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Department Projects

The Student Success Project facilitates a peer group of academic staff interested in work on the attainment of Black, Asian and Minority Ethnic students. In February 2017 members of the group were invited to submit bids for funding to run short term projects within their departments. Ten projects have subsequently been funded to be completed before the start of the 2017/18 academic year.

The projects centre around the themes of:

  • Awareness
  • Data Analysis
  • Student Feedback
  • Curriculum Review
  • Technology Enhancement

The details of five funded projects can be found below. A full report will be released for all of the projects on completion.

Department of Arts & Humanities

The Department of Arts & Humanities have employed students to conduct an overview and analysis of reading lists and curriculum content as set out in the 2016/17 module guides for English and Theatre. The aim is to note how diverse (or not) the content represented in the curriculum is, with respect to gender, race and ethnicity.  The data collected from this preliminary exercise will enable the teaching teams to review their curriculum and reading lists, but also  provide information on the feasibility of the approach.

Department of Computer Science

The Department of Computer Science will build a software tool for new students who may struggle while transitioning to the life at the university. Since a programme of study in university is more akin to a professional work environment rather than school or college, students will need to learn how to fit their personal life, family commitments, (possibly) part time work and leisure time around their academic commitments.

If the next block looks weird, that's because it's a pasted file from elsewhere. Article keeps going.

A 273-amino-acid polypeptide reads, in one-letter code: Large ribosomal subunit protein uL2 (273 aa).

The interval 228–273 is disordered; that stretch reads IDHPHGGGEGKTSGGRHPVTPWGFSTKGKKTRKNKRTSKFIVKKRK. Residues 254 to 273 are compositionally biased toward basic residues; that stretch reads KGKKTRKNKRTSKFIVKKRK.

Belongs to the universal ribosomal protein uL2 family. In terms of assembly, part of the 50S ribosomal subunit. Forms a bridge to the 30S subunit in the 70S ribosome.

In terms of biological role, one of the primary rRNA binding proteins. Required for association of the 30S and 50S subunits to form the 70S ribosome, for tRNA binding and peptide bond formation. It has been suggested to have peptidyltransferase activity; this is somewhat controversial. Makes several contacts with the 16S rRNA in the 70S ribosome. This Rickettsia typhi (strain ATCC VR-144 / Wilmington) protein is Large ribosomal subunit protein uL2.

The software is intended to help students recognise conflicting demands in their new university life, and to help them, using a web-based weekly planning tool, plan a balanced schedule between work and personal life.

The project will also explore the possibility of using any captured data to help understand the challenges faced by students, and whether students “at-risk” can be identified to allow for early intervention.

The Brunel Business School

The Brunel Business School is undertaking a comprehensive analysis of home students graduating in 2017. The literature has identified cognitive load, self-efficacy and student engagement as factors that impact on student success, and as many aspects as possible of students’ background or life experience are being collected and correlated to student performance. The project aims to identify where best to concentrate student help and support in the future, so that BBS can make a long term impact on student success and ensure all students achieve their potential without barriers.

Department of Clinical Sciences

On Monday 13 March, 200 students, staff and guests attended a special event to discuss race and ethnicity in health, social care and higher education.   Following a screening of the award winning film ‘Dear White People’, the audience took part in a panel discussion with the poet and University of Manchester Chancellor Lemn Sissay, Brunel's Professor Benjamin Zephaniah and Professor Mariann Rand-Weaver.  Chairing the discussion was Brunel's social work lecturer Dr. Yohai Hakak.

‘Dear White People’ takes a satirical look at the experiences of a group of students from different ethnic backgrounds at a majority white Ivy League university in the US.  The panel highlighted the similarities between the racial and ethnic prejudice and discrimination experienced by American students in the film and British university students.

Professor Zephaniah highlighted the personal relationships created between students from different backgrounds which are highlighted in the film as one of the best ways of overcoming such prejudice. Professor Rand-Weaver talked about the research evidence relating to the BME Attainment Gap and the efforts Brunel University is making to understand how to create a more inclusive educational environment that will allow all students to succeed. Finally, Lemn Sissay reminded us all that as a research institution we are best placed to study the causes of the attainment gap as well as develop solutions for it.

Department of Life Sciences

The Department of Life Sciences is collecting data on the academic-related experiences of level 1 and 2 students which will be used to determine if the experience of BME/non-BME groups is the same.

The data will be analysed both quantitatively and qualitatively to establish findings about how similar or different the student experiences of BME and non-BME students are, and will also determine if there are differences between Biosciences, Sports Health and Exercise Sciences and Psychology students.

The results will inform action planning to improve BME academic achievement and the student experience and retention more generally.